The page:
Land boundaries(km)total: 1,214 km
border countries: Spain 1,214 km

Coastline(km)1,793 km

Climatemaritime temperate; cool and rainy in north, warmer and drier in south

Elevation extremes(m)lowest point: Atlantic Ocean 0 m
highest point: Ponta do Pico (Pico or Pico Alto) on Ilha do Pico in the Azores 2,351 m
Natural resourcesfish, forests (cork), iron ore, copper, zinc, tin, tungsten, silver, gold, uranium, marble, clay, gypsum, salt, arable land, hydropower
Land use(%)arable land: 17.29%
permanent crops: 7.84%
other: 74.87% (2005)

Irrigated land(sq km)6,500 sq km (2003)
Total renewable water resources(cu km)73.6 cu km (2005)
Freshwater withdrawal (domestic/industrial/agricultural)total: 11.09 cu km/yr (10%/12%/78%)
per capita: 1,056 cu m/yr (1998)
Natural hazardsAzores subject to severe earthquakes
Environment - current issuessoil erosion; air pollution caused by industrial and vehicle emissions; water pollution, especially in coastal areas
Environment - international agreementsparty to: Air Pollution, Biodiversity, Climate Change, Climate Change-Kyoto Protocol, Desertification, Endangered Species, Hazardous Wastes, Law of the Sea, Marine Dumping, Marine Life Conservation, Ozone Layer Protection, Ship Pollution, Tropical Timber 83, Tropical Timber 94, Wetlands, Whaling
signed, but not ratified: Air Pollution-Persistent Organic Pollutants, Air Pollution-Volatile Organic Compounds, Environmental Modification
Geography - noteAzores and Madeira Islands occupy strategic locations along western sea approaches to Strait of Gibraltar
Population10,707,924 (July 2009 est.)
Age structure(%)0-14 years: 16.3% (male 912,147/female 834,941)
15-64 years: 66.1% (male 3,525,717/female 3,554,513)
65 years and over: 17.6% (male 772,413/female 1,108,193) (2009 est.)
Median age(years)total: 39.4 years
male: 37.3 years
female: 41.6 years (2009 est.)
Population growth rate(%)0.275% (2009 est.)
Birth rate(births/1,000 population)10.29 births/1,000 population (2009 est.)
Death rate(deaths/1,000 population)10.68 deaths/1,000 population (July 2009 est.)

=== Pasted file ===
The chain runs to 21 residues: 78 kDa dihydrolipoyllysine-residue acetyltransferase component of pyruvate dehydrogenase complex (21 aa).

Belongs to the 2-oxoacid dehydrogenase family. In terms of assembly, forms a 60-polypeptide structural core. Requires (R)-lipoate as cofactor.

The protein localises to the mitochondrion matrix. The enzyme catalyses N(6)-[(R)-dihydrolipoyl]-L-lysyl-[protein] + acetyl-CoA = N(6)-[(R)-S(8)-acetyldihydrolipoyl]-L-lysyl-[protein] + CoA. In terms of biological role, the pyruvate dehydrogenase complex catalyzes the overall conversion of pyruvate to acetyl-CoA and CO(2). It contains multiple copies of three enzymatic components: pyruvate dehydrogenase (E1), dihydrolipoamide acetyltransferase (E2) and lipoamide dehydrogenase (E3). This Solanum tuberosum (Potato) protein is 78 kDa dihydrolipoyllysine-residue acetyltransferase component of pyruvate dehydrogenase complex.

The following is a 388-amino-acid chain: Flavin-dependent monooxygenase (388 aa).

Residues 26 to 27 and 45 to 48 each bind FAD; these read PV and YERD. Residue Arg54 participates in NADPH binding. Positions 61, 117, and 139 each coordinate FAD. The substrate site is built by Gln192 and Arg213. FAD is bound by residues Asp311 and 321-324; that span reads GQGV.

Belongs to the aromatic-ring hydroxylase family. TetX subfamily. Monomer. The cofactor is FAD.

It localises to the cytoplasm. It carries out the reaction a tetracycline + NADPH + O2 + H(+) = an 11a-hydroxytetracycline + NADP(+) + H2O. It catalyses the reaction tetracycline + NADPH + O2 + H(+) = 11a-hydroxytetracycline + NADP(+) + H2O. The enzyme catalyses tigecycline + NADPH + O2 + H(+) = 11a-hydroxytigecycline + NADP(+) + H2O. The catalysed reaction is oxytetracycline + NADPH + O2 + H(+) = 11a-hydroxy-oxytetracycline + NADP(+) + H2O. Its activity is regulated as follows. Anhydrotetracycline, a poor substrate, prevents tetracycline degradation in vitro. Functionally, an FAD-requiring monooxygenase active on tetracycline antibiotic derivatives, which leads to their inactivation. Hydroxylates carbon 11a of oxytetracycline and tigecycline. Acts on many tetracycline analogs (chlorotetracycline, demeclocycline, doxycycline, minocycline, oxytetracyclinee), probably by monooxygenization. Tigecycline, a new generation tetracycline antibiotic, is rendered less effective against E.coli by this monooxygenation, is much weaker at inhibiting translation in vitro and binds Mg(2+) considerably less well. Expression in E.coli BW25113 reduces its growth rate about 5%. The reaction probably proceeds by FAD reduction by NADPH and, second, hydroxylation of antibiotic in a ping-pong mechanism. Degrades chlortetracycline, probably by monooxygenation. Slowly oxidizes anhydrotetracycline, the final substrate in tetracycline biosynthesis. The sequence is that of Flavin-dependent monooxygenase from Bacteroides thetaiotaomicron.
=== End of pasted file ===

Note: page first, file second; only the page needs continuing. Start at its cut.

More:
Net migration rate(migrant(s)/1,000 population)3.14 migrant(s)/1,000 population (2009 est.)
Urbanization(%)urban population: 59% of total population (2008)
rate of urbanization: 1.4% annual rate of change (2005-10 est.)
Sex ratio(male(s)/female)at birth: 1.07 male(s)/female
under 15 years: 1.09 male(s)/female
15-64 years: 0.99 male(s)/female
65 years and over: 0.7 male(s)/female
total population: 0.95 male(s)/female (2009 est.)
Infant mortality rate(deaths/1,000 live births)total: 4.78 deaths/1,000 live births
male: 5.24 deaths/1,000 live births
female: 4.29 deaths/1,000 live births (2009 est.)

Life expectancy at birth(years)total population: 78.21 years
male: 74.95 years
female: 81.69 years (2009 est.)

Total fertility rate(children born/woman)1.49 children born/woman (2009 est.)
Nationalitynoun: Portuguese (singular and plural)
adjective: Portuguese
Ethnic groups(%)homogeneous Mediterranean stock; citizens of black African descent who immigrated to mainland during decolonization number less than 100,000; since 1990 East Europeans have entered Portugal

Religions(%)Roman Catholic 84.5%, other Christian 2.2%, other 0.3%, unknown 9%, none 3.9% (2001 census)
Languages(%)Portuguese (official), Mirandese (official - but locally used)

Country nameconventional long form: Portuguese Republic
conventional short form: Portugal
local long form: Republica Portuguesa
local short form: Portugal
Government typerepublic; parliamentary democracy
Capitalname: Lisbon
geographic coordinates: 38 43 N, 9 08 W
time difference: UTC 0 (5 hours ahead of Washington, DC during Standard Time)
daylight saving time: +1hr, begins last Sunday in March; ends last Sunday in October
Administrative divisions18 districts (distritos, singular - distrito) and 2 autonomous regions* (regioes autonomas, singular - regiao autonoma); Aveiro, Acores (Azores)*, Beja, Braga, Braganca, Castelo Branco, Coimbra, Evora, Faro, Guarda, Leiria, Lisboa (Lisbon), Madeira*, Portalegre, Porto, Santarem, Setubal, Viana do Castelo, Vila Real, Viseu
Constitutionadopted 2 April 1976; subsequently revised
note: the revisions placed the military under strict civilian control, trimmed the powers of the president, and laid the groundwork for a stable, pluralistic liberal democracy; and they allowed for the privatization of nationalized firms and the government-owned communications media

Legal systembased on civil law system; the Constitutional Tribunal reviews the constitutionality of legislation; accepts compulsory ICJ jurisdiction with reservations

Suffrage18 years of age; universal
Executive branchchief of state: President Anibal CAVACO SILVA (since 9 March 2006)
head of government: Prime Minister Jose SOCRATES Carvalho Pinto de Sousa (since 12 March 2005)
cabinet: Council of Ministers appointed by the president on the recommendation of the prime minister
note: there is also a Council of State that acts as a consultative body to the president